To be fair, in 2018 he did manage to have 8.6 YPT, which was higher than Michigan's YPA when throwing elsewhere by almost 0.7 yards (though still less than TE Zach Gentry).

So it wasn't just lack of volume that held his numbers down.

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1 hour ago, Snorkelson said:

Still a first round prediction seems bold. As a Michigan state fan, I’ll agree that Harbaugh and MI have made some decisions that didn’t pan out on offense, and Harbaugh can’t seem to figure out his qb situation. People’s Jones is an intriguing project, but is he a refined enough wr to warrant a 1st (projected above?) 

I agree that 1st round is very ambitious. I would think more like 3rd.

46 minutes ago, ZWK said:

Peoples-Jones had 7.6 YPT this year. Michigan averaged more yards per attempt when they threw elsewhere than they did when they threw to Peoples-Jones. One of their 2 main TEs, Sean McKeon, had a higher YPT than he did.

To be fair, in 2018 he did manage to have 8.6 YPT, which was higher than Michigan's YPA when throwing elsewhere by almost 0.7 yards (though still less than TE Zach Gentry).

So it wasn't just lack of volume that held his numbers down.

That’s not all on him, it’s about usage as well. They didn’t throw downfield to him.

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On 3/3/2020 at 4:46 AM, Snorkelson said:

Still a first round prediction seems bold. As a Michigan state fan, I’ll agree that Harbaugh and MI have made some decisions that didn’t pan out on offense, and Harbaugh can’t seem to figure out his qb situation. People’s Jones is an intriguing project, but is he a refined enough wr to warrant a 1st (projected above?)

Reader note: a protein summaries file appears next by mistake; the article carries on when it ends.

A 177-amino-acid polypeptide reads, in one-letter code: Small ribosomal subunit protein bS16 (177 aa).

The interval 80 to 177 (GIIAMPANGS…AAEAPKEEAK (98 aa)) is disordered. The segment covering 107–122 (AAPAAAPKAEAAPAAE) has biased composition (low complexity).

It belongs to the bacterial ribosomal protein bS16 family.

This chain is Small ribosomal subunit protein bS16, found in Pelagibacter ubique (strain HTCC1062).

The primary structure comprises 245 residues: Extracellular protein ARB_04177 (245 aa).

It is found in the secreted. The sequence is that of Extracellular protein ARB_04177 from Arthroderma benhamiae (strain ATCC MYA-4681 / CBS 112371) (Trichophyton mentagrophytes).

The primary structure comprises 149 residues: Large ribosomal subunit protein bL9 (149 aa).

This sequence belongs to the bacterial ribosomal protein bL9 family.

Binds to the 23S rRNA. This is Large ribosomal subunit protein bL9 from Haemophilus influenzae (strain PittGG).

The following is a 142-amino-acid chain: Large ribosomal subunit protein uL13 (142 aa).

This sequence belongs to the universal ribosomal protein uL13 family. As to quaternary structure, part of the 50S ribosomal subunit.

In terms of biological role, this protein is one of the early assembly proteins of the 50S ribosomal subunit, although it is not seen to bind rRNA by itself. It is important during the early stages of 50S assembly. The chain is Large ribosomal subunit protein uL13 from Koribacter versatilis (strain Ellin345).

No way he goes in the 1st round, but I think he does have potential at the next level if he can get some decent coaching and get on a team with a good QB.

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49 minutes ago, Foosball God said:

No way he goes in the 1st round, but I think he does have potential at the next level if he can get some decent coaching and get on a team with a good QB.

Looks like round 3 talent that will probably need a year to develop.   

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Redskins should stick with Dwayne Haskins; NFL combine risers

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Back in 2015, Peoples-Jones became the first underclassmen to win the Nike Football Ratings Championship with a 149.49 SPARQ score. The five-star recruit was the No. 1 wide receiver in the Class of 2017, per 247Sports, with Tee Higgins and Jerry Jeudy at Nos. 2 and 3. DPJ impressed scouts with his size and explosive athleticism as a big-bodied playmaker at Cass Tech High School in Detroit.

At Michigan, Peoples-Jones didn't live up to the hype as a game changer at the position, but he did flash enough playmaking ability to intrigue scouts as a height-weight-speed prospect. The 6-foot-2, 212-pounder amassed over 2,100 all-purpose yards and 16 touchdowns in three years as a receiver/punt returner for the Wolverines. 

DPJ bullied smallish defenders on the outside with his size-strength combination, while exhibiting outstanding ball skills and hand-eye coordination. He routinely came down with acrobatic grabs on back-shoulder fades along the sideline and impressed evaluators with his sneaky running skills in the open field. He has a knack for breaking tackles in traffic while also flashing surprising breakaway speed and burst for a big receiver.

Peoples-Jones' combination of skills not only makes him an intriguing option as an outside receiver, but NFL coaches have also suggested a potential role as a big slot.